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by Lisa Herron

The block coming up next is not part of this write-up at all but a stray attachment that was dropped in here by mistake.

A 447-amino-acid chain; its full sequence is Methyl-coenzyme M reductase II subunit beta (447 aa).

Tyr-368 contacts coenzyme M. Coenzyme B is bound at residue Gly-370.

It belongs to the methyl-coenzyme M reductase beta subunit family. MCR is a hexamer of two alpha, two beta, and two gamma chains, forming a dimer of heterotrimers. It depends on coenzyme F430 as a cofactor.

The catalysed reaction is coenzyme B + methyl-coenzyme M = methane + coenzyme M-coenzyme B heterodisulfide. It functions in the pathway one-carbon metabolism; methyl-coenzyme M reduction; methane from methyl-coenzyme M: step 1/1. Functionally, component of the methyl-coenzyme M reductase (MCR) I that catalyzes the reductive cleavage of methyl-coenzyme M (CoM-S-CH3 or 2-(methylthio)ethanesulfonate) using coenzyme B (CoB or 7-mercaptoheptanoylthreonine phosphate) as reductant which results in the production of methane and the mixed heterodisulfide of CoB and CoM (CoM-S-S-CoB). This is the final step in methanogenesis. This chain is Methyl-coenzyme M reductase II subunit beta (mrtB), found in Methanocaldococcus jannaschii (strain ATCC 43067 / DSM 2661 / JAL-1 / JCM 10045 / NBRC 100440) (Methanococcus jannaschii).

The foxglove flowers and oxalis are from *shimmerstock on Deviantart. The ears are from *JLStock on deviantart. I cut the flowers apart in Photoshop to create her clothing. The wings eyes, skin and expression are created by me in Photoshop using various tools and then saved into poser 7 and rendered. I used star brushes with the blending option outer glow to make the fairy fire on the top of her tiara and branches that were also rendered in poser 7. Even though the foxglove is extremely beautiful, it can be deathly toxic if not handled with care much like the Aos Si of many Celtic Legends. I thought Foxglove would be a perfect name for a fairy. Foxglove is a beautiful yet poisonous native plant of Europe. The leaves of the upper stem are extremely toxic and just a nibble can be enough to cause death. Digitalis is a cardiac drug created from the foxglove plant and is prescribed to many patients. It is often grown as an ornamental plant due to its showy flowers, that range in color from purples, pinks, yellows through to whites, with variable marks and spotting. The larvae of the Foxglove Pug butterfly feed on the flowers and other butterfly species feed on the leaves. In folk belief and practice, the aos si; are often appeased with offerings, and care is taken to avoid angering or insulting them. Often they are not named directly, but rather spoken of with euphemisms such as "The Good Neighbors," "The Gentry," "The Fair Folk," or simply "The Folk", in the hope that if humans describe them as kind, they are more likely to be so. In this vein, the most common names for them, aos sí, aes sídhe, daoine sídhe (singular duine sídhe) and daoine sìth mean, literally, "People of Peace". Aos sí are sometimes seen as fierce guardians of their abodes - whether that be a fairy hill, a fairy ring, a special tree (often a hawthorn), or perhaps a particular loch or wood. The Gaelic Otherworld is seen as being closer at the times of dusk and dawn, therefore this is seen as a time special to the aos sí, as are some of the festivals such as Samhain and Midsummer. The aos sí are generally described as stunningly beautiful, though they can also be terrible and hideous and these types are known as the Sluagh Sidhe.
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